The retreats also improve group integration when it comes to tasks. This factor of the GEQ refers to the way groups perceive task cohesion (Schneider, Gruman & Coutts, 2012). Because these retreats offer the opportunity for work shopping and brain storming, groups are able to come together to discuss goals. The retreats therefore further the group perception of task cohesion as they are able to come together as a team to determine how best to move forward (White, 2016).

These concepts also work on an individual level to promote individual attraction to the group socially and in terms of task orientation. By encouraging coworkers to socialize together outside of the office, companies are able to improve how individuals within that company perceive the people they work with. This could potentially lead to individual employees feeling a stronger sense of an emotional bond with the people they work with on a day-to-day basis. Furthermore, by being able to witness how other members of the team participate in brain-storming and other task related activities during a retreat, they are likely to find greater satisfaction with their team’s commitment to task completion (Schneider, Gruman & Coutts, 2012).

As companies continue to transition away from more traditional corporate environments to more relaxed settings, one could imagine that corporate retreats will become increasingly popular. Not only does it provide a way for companies to reward hard-working employees without making the financial commitment of a fixed pay raise, it allows employees to have a stronger sense of unity and cohesion. Retreats are a way for corporations to provide a healthy culture while improving team dynamics.



Schneider, F. W., Gruman, J. A., & Coutts, L. M. (2012). Applied social psychology: Understanding and addressing social and practical problems. Thousand Oaks, CA: SAGE Publications.

White, M. C. (2016, January 11). In retreats, start-ups find a way to recharge workers’ batteries. The New York Times. Retrieved February 26, 2016, from http://www.nytimes.com/2016/01/12/business/hotels-company-retreats.html?_r=0


Feb 16

How effective are groups in an online setting?


The idea of working in a group with people from all over the world was probably thought of as an impossibility twenty years ago. How would they communicate and how could we effectively share our ideas? Though we think of an interaction like this as normal with the introduction of the internet, these same questions continue to plague us. How does group interaction vary online compared to in person? What creates these differences?

The process of group interactions follows a series of steps that evolve the group into a successful ‘well oiled’ machine. These steps outlined by Tuckman (1965) show how a group forms, storms, norms and performs. The first step being forming allows teams to get to know each other, figure out roles and learn how to communicate. Let’s stick with this stage and dive into it a little deeper. In a face to face group interaction is instant; forming opinions about people is done through gestures, facial expressions and of course verbally. So how does this work online? A study put different groups online and had each member rate their experience. A common complaint, “I think that the most frustrating part for me was the inability to interact face-to-face with my group members (Tseng, 2013).” The inability to see each group member makes it difficult to advance from the forming process, or the group does but without effectively knowing each other. The remedy for this may be hard in an online setting, the best thing to do would be voice chat or video chat. This could possibly allow for the interaction a group needs, and progress the group past the forming process.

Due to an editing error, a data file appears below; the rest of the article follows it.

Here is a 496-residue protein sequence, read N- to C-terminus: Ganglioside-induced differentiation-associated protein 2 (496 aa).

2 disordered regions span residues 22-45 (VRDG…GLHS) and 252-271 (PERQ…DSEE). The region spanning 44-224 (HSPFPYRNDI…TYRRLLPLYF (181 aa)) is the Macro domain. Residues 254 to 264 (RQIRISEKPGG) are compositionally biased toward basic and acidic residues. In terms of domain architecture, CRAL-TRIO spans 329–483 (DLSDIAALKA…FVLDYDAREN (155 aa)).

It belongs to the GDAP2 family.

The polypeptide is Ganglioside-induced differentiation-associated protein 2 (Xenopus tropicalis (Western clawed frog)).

What creates the differences we see in an online group setting? The most obvious thing is the lack of face to face contact. That impersonal feeling makes interacting in the group harder, which makes it easy to slack off. The diversity of any group setting is challenging, but online this challenge is hard to overcome. As the members in our research groups said, if each individual is accountable than they are “ok with group activities” (Tseng, 2013). This step can be called the performing step in Tuckman’s process, the part where the group works and gets the task done. Online, this may be difficult to accomplish with the slacking members and some may even have to work harder just to get the goal done. Though the online process can be successful, it is largely influenced by the individuals in the group.

Every group is different, and challenging in its own way. The group interactions we face may ultimately follow the steps Tuckman lists, but successfully completing these stages is harder in an online setting. The impersonal nature of online communication makes it hard to understand each other and for ‘instant gratification’ that is so important in a group setting. Only if the group members hold themselves accountable, and overcome the challenges, can an online group be successful.







Online Materal. Pennsylvania State University, Psych 424.


Tseng, H. W., & Yeh, H. (2013). Team members’ perceptions of online teamwork learning experiences and building teamwork trust: A qualitative study. Computers & Education, 63, 1-9.

Feb 16

What Influences Passion for One’s Work, the Job or the Social Support?